[0009] As will be more particularly described below, such a construction provides a number of important advantages over the constructions illustrated in the above-cited US patent and International Patent Application. Thus the novel construction permits the electrode discs to be made substantially thinner, thereby allowing more filtering passageways for the same filter volume. This enhances the filter's flow characteristics (reduces its restriction thereby allowing higher flow rate) as well as increases the dirt-holding capacity of the filter, and thereby increases the time periods required between filter cleaning or replacement. The novel construction also simplifies the manufacture of the electrode discs and permits them to be produced at considerably lower cost.

[0010] The electrode discs may be composed of electrically-conductive plastic or of metal. When the electrode discs are composed of electrically-conductive plastic, they may be produced in volume and at low cost by conventional plastic injecting techniques; and when they are composed of metal, they may be produced in volume and at low cost by metal-stamping techniques.

[0011] According to further features in the described preferred embodiments, the surface formations in the contacting faces of the discs include sinuous ribs formed on at least one contacting face of one of the discs. Preferably, the sinuous ribs are formed on at least one contacting face of each of the insulating discs. Since the thickness of the sinuous ribs disc is greater than the thickness of the annular ribs disc, a better electrical insulation is maintained for this configuration.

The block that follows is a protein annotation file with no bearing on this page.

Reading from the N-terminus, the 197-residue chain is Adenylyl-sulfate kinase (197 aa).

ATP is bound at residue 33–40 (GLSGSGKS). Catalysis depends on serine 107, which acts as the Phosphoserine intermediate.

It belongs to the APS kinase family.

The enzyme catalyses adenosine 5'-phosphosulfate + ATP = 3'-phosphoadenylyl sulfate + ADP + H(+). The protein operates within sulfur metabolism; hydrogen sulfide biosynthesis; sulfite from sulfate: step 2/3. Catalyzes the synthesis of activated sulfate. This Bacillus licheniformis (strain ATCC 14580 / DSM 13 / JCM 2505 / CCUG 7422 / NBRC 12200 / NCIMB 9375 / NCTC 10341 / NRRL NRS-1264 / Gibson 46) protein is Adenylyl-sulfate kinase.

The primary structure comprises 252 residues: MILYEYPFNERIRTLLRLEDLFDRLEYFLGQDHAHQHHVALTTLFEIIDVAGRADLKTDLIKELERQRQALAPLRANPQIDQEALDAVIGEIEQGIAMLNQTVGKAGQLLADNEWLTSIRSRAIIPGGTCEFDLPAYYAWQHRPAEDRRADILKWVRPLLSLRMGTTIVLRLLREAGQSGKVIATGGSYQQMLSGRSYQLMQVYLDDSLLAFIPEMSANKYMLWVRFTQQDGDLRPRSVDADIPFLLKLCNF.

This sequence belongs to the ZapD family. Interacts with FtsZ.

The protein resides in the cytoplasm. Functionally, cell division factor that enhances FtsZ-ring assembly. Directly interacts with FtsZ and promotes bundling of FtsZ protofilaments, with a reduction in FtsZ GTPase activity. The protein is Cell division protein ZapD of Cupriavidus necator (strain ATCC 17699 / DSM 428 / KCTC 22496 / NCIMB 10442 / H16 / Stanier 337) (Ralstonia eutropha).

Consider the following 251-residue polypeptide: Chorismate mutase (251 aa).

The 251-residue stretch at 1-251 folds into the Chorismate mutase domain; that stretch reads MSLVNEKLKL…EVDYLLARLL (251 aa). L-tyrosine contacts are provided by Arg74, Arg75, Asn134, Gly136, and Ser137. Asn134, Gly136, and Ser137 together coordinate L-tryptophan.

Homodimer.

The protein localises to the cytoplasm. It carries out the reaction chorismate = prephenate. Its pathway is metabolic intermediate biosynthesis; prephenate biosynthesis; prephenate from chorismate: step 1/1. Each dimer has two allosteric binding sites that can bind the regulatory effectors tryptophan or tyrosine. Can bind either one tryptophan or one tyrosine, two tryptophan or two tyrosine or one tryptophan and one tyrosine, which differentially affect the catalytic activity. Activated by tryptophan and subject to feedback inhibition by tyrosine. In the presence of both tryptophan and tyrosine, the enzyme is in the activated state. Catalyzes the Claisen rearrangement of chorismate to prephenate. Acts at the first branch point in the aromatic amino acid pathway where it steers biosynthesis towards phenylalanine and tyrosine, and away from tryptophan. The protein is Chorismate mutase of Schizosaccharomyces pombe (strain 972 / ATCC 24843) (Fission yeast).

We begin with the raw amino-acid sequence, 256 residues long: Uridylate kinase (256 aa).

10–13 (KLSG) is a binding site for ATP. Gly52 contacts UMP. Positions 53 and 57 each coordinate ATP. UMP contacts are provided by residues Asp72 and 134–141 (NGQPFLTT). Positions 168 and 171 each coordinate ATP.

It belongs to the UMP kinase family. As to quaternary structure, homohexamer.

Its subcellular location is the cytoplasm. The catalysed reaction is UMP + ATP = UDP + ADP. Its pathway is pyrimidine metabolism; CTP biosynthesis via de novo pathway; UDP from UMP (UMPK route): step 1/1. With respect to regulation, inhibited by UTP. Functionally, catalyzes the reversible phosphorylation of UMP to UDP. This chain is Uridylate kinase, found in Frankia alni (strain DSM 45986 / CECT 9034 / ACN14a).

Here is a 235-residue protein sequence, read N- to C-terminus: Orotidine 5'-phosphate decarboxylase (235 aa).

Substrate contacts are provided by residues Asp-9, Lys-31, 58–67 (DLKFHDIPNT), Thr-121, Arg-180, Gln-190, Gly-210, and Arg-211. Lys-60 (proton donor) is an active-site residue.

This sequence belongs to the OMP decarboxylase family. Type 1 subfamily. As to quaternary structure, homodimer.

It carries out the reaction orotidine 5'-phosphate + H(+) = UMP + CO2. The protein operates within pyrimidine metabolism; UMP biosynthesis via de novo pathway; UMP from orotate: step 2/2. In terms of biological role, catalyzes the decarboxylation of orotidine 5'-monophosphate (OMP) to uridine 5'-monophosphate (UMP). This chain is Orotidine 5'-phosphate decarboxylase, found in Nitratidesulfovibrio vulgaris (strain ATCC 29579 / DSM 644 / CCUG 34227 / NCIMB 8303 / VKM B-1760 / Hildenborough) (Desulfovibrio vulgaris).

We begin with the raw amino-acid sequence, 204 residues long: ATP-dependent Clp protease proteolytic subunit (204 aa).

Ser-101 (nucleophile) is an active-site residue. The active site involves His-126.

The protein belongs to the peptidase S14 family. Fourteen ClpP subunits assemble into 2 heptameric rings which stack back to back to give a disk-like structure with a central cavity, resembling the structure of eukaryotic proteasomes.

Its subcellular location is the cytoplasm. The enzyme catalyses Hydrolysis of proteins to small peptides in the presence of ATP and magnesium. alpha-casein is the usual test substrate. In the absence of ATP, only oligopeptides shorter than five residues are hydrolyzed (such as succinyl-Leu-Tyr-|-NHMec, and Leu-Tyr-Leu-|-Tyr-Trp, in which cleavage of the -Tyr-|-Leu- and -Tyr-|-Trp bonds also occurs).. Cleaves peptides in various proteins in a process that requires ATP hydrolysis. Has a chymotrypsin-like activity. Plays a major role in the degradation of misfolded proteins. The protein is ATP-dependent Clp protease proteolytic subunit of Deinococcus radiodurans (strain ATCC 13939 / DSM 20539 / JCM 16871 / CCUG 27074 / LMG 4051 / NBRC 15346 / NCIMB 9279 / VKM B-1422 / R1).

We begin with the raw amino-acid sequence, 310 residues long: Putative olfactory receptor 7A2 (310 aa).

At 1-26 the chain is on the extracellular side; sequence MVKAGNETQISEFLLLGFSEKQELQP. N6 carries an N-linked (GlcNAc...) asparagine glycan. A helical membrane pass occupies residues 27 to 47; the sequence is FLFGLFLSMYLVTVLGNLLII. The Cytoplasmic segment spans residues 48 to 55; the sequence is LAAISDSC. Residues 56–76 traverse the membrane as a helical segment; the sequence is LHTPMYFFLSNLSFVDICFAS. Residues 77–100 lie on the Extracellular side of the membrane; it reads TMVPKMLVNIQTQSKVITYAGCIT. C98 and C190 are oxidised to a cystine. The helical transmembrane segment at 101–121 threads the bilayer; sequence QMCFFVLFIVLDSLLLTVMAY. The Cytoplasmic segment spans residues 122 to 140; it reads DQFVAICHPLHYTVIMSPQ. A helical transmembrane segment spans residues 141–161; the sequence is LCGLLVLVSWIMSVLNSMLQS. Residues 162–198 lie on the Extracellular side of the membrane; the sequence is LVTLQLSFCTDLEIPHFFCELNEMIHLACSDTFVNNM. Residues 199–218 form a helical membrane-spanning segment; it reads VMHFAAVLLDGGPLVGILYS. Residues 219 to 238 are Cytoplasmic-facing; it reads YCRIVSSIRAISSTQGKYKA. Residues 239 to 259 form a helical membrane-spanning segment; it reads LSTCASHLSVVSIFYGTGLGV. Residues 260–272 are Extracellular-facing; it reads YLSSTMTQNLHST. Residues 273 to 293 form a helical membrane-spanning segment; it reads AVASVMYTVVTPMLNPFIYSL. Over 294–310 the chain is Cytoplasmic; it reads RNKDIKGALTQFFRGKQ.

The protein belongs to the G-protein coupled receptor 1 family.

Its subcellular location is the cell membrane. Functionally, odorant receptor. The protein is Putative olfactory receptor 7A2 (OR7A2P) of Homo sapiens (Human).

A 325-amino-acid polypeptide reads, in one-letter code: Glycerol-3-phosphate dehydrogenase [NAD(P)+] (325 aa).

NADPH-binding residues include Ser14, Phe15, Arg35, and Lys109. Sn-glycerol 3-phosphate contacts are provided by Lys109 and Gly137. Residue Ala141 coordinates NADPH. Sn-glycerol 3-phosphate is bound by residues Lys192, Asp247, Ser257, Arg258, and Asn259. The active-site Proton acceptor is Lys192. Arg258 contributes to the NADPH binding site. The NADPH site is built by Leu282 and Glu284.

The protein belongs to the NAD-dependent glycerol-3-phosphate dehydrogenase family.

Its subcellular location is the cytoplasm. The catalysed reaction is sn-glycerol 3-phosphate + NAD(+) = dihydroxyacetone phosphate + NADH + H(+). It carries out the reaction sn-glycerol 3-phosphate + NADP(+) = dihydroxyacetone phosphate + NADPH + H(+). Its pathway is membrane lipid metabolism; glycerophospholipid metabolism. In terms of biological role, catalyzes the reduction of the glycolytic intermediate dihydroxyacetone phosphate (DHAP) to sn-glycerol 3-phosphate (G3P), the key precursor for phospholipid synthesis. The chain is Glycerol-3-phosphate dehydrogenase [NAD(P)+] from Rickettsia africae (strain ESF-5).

[0012] An even more preferred construction is one wherein the sinuous ribs are formed on both contacting faces of each of the insulating discs. Two preferred embodiments are described below utilizing such a construction. In one described preferred embodiment, the electrode discs are formed on both contacting faces with a plurality of annular ribs contacting the sinuous ribs of the insulating discs to define the filtering passageways; whereas in a second described preferred embodiment, the electrode discs are formed on both contacting faces with a plurality of discrete spot protrusions contacting the sinuous ribs of the insulating discs to define the filtering passageways.

[0013] A still further embodiment is described below wherein the surface formations in the contacting faces of the two discs include a plurality of discrete spot protrusions formed on the sinuous ribs on each of the contacting faces of the insulating discs, whereas the electrode discs have flat planar contacting faces to define the filtering passageways between adjacent discs.

[0014] According to a further feature in the described preferred embodiments, the discs are tightened in the stack by a plurality of circumferentially-spaced axially-extending tie rods. Such tie rods keep the discs centered with respect to the filter axis and help to facilitate the air flow through the stack of discs. Two of these tie rods also serve as electrical connections to the electrode discs.